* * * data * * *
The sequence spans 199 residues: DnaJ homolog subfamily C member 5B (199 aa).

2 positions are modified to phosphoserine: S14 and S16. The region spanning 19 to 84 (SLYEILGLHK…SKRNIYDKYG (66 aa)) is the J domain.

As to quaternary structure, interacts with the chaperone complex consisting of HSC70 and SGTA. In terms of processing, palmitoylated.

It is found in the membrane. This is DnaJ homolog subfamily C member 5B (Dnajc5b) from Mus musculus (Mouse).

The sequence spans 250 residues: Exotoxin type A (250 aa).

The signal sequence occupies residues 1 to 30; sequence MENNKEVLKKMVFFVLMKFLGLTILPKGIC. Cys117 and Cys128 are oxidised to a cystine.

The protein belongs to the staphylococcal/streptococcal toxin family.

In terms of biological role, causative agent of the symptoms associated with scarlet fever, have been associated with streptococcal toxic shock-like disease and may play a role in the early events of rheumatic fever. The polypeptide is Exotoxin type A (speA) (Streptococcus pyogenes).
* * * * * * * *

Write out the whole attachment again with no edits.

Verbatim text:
The sequence spans 199 residues: DnaJ homolog subfamily C member 5B (199 aa).

2 positions are modified to phosphoserine: S14 and S16. The region spanning 19 to 84 (SLYEILGLHK…SKRNIYDKYG (66 aa)) is the J domain.

As to quaternary structure, interacts with the chaperone complex consisting of HSC70 and SGTA. In terms of processing, palmitoylated.

It is found in the membrane. This is DnaJ homolog subfamily C member 5B (Dnajc5b) from Mus musculus (Mouse).

The sequence spans 250 residues: Exotoxin type A (250 aa).

The signal sequence occupies residues 1 to 30; sequence MENNKEVLKKMVFFVLMKFLGLTILPKGIC. Cys117 and Cys128 are oxidised to a cystine.

The protein belongs to the staphylococcal/streptococcal toxin family.

In terms of biological role, causative agent of the symptoms associated with scarlet fever, have been associated with streptococcal toxic shock-like disease and may play a role in the early events of rheumatic fever. The polypeptide is Exotoxin type A (speA) (Streptococcus pyogenes).